President Hugo Chavez’s somber Saturday night speech to his countrymen confirmed what rumors had speculated for weeks since his winning another term in office on October 7th. The President’s cancer, first revealed in June 2011, was back and he was headed to Cuba for additional treatment. Unlike previous departures, this one was different. First, he announced a successor, Vice President Nicolas Maduro, should he not make it through this next round of surgery, chemotherapy, and convalescence. Second, his speech sounded like a farewell address—a reflection on his own mortality, according to Venezuelan analyst, Moises Naim.
While Caracas bookmakers may be taking bets on whether Hugo Chavez will make it to his inauguration ceremony on January 10, should he die or step down before this date, the Venezuelan Constitution requires a new election within 30 days. This would most likely pit Vice President Maduro against Henrique Capriles, the opposition politician who lost to Chavez in October by a 10 point margin (55 to 44 percent). If Chavez survives for a year or more, there could be a different lineup of candidates or even a succession struggle. In almost any case, there could be an unstable political scenario, probably accompanied by a looming currency devaluation.
Without Hugo Chavez, what will become of Petrocaribe and the 18 countries benefiting from it?
Such consequences could have a far-reaching impact in the region. Specifically, the 18 countries in Central America and the Caribbean that have enjoyed the largess of Hugo Chavez’s generous Petrocaribe oil program may now be headed toward their own fiscal cliff if new leadership in Caracas decides to terminate this expensive energy for loyalty program. Created seven years ago in 2005 in Puerto Santa Cruz, Venezuela, Petrocaribe is an oil alliance among many Caribbean and Central American states to supply fuel to neighboring countries that are net oil importers, in exchange for solidarity. Even so, Venezuela sometimes received commodities it needed in return for oil, which is why Hugo Chavez called Petrocaribe oil program “an anti-crisis shield to protect us from hunger.”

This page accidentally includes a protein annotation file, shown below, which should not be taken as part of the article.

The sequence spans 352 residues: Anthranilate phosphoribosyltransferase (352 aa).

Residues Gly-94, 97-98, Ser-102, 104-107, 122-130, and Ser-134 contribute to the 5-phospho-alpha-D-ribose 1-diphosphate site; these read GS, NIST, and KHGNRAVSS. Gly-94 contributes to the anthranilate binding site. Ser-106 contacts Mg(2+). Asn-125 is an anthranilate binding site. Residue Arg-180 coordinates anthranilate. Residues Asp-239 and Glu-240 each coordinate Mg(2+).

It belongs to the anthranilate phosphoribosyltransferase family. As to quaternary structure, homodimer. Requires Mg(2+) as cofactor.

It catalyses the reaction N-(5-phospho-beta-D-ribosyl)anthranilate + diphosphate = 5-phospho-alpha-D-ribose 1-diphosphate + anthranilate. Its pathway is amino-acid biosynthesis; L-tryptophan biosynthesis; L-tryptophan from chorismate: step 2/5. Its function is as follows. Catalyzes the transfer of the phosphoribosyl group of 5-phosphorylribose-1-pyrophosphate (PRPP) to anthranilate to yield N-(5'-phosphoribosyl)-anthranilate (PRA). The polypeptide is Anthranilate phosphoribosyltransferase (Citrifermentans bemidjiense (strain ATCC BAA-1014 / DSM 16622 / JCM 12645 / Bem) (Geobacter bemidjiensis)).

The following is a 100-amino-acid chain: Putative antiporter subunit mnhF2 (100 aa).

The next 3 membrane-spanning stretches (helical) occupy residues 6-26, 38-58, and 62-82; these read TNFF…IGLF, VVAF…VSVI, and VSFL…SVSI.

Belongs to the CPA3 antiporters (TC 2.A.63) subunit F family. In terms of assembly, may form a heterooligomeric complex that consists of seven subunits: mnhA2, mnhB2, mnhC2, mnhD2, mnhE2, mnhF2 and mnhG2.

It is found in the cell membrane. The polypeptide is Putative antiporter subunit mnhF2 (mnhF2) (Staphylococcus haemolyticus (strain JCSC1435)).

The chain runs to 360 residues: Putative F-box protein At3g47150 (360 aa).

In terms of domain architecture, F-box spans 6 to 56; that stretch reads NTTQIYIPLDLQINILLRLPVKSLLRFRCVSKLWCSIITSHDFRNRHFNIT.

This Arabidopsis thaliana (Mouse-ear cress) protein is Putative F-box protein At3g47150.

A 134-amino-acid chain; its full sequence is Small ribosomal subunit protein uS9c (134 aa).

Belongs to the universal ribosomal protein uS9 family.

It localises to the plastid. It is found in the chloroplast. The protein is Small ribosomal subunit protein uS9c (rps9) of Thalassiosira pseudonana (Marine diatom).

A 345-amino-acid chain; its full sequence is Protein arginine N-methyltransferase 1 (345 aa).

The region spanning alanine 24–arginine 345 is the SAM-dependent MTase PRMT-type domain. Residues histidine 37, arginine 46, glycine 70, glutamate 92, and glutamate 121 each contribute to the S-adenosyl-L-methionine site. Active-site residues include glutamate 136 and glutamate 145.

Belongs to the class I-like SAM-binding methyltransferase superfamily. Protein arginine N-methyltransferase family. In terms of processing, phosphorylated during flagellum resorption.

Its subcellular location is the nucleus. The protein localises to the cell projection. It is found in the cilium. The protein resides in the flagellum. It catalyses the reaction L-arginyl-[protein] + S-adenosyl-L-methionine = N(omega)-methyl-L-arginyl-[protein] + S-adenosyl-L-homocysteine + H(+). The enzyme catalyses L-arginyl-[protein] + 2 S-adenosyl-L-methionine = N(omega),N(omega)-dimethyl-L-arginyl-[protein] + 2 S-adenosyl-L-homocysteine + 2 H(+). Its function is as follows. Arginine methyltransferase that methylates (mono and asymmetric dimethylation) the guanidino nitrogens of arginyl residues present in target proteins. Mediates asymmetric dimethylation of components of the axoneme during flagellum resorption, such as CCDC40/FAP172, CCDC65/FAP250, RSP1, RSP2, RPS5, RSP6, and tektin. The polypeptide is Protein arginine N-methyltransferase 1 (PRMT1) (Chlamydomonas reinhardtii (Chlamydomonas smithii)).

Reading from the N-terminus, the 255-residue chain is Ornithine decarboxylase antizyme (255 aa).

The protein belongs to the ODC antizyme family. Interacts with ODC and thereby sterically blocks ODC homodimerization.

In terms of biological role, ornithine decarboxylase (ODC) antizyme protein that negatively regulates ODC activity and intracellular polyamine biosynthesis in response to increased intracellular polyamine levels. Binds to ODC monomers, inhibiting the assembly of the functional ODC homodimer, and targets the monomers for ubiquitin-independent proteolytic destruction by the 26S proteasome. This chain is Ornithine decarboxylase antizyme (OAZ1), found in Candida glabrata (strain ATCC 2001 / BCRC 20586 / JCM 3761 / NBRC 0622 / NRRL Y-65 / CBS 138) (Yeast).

Generally, Petrocaribe oil demands 40 percent of the bill within 90 days, with low percentage repayment over an extended term, which helps offset huge energy costs in countries that have no fossil fuels of their own. Rafael Ramirez, the president of Venezuela’s oil company, Petróleos de Venezuela (PDVSA), has suggested that Petrocaribe oil was Venezuela’s “moral responsibility” to rescue the Caribbean from bankruptcy due to high oil prices.
While not a member of Petrocaribe oil, Cuba has been one of the main beneficiaries of a similar concessional oil arrangement with Venezuela. Through a barter agreement Venezuela supplies 96,000 barrels a day at market prices in return for Cuba providing doctors and other services to Venezuela. Additional oil that is outside the agreement is provided with a 25-year concessional financing arrangement, with a 1 percent interest rate on repayment. An additional 22,000 barrels a day is delivered to Cienfuegos, where Venezuela has built a refinery. This oil gives PDVSA equity in the refinery production. It is estimated that Cuba may owe Venezuela as much as $8 billion in repayment of debt for the oil it receives. A Venezuela without Chavez could demand quicker repayment.
While no one can predict the future, finance ministers in the Caribbean and Central America should do some arithmetic. Even if Petrocaribe oil contracts are not immediately terminated with a new government in Venezuela, the future of Petrocaribe oil hangs in the balance if only because it is not sustainable. Because most member countries have no refineries, Venezuela sends diesel and gasoline to some. And to meet its own needs, Venezuela imports gasoline to distribute to local stations, which it reportedly subsidizes and sells for pennies a gallon.
This could be a moment of opportunity for advocates of renewable energy resources and those concerned about climate change. Petrocaribe oil could be supplanted by an energy coalition that depends not on oil for loyalty, but on investments in technological solutions from both the private sector and the international community to help these countries attain some measure of energy independence. The United States, Canada, Mexico and Brazil, the new region’s new axis of energy, should drive a dialogue on reducing energy poverty, lowering emissions, and creating mechanisms for investment that promote outside investment in the Caribbean and Central America. A more democratic Venezuela would certainly be welcome.
Nature abhors a vacuum. Let Petrocaribe oil and the barter deal with Cuba be replaced by a new vision of regional cooperation built on common goals: clean, cheap, renewable, and reliable sources of energy for all. This may be the most positive outcome of the pile-up of a Hugo Chavez-driven oil for friends scheme in the months and years ahead.
This article was first published in CSIS. Johanna Mendelson Forman is a Senior Associate at the Center for Strategic and International Studies, Washington, D.C.